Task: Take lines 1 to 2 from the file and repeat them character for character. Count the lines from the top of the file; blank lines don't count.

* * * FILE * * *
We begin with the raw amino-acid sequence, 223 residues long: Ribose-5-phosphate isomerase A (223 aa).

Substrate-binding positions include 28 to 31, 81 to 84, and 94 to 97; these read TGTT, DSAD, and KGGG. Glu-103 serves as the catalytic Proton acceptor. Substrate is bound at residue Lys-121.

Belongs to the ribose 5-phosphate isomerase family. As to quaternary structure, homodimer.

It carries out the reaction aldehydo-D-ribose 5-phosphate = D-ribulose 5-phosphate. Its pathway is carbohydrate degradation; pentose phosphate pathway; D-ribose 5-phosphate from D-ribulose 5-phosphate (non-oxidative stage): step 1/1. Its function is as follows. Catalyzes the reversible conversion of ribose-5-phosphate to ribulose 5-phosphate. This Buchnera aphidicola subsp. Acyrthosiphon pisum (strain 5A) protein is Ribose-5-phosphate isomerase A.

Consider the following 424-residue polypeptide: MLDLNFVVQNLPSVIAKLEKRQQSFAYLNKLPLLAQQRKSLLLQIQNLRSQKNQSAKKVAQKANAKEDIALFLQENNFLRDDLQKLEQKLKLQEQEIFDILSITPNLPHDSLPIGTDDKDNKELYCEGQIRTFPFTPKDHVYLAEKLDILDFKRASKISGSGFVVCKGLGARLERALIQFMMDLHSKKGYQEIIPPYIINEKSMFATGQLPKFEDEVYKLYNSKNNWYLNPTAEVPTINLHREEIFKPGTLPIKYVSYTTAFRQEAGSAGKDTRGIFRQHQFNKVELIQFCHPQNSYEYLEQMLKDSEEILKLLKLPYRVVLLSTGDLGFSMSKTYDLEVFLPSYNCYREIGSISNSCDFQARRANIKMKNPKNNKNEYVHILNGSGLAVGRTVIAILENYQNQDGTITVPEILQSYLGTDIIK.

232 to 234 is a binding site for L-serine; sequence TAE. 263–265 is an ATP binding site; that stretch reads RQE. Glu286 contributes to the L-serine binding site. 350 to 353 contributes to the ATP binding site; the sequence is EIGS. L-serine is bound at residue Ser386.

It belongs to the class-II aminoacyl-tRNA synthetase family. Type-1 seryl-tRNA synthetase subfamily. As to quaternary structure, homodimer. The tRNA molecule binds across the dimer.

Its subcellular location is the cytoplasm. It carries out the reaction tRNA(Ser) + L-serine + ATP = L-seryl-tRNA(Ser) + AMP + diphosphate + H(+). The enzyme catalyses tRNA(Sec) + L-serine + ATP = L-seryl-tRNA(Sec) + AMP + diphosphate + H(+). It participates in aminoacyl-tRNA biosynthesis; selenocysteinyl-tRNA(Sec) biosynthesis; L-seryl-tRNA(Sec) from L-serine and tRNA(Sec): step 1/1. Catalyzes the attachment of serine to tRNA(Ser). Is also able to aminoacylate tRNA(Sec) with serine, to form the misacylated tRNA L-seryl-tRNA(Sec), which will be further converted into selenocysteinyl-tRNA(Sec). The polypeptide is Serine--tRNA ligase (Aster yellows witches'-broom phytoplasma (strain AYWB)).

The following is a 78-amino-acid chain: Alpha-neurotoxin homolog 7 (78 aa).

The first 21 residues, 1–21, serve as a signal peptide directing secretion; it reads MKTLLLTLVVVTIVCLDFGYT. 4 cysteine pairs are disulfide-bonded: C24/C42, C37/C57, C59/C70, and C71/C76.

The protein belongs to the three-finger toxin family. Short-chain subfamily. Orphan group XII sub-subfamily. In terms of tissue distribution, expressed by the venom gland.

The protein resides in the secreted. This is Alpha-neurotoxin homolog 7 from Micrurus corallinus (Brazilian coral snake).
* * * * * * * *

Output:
We begin with the raw amino-acid sequence, 223 residues long: Ribose-5-phosphate isomerase A (223 aa).

Substrate-binding positions include 28 to 31, 81 to 84, and 94 to 97; these read TGTT, DSAD, and KGGG. Glu-103 serves as the catalytic Proton acceptor. Substrate is bound at residue Lys-121.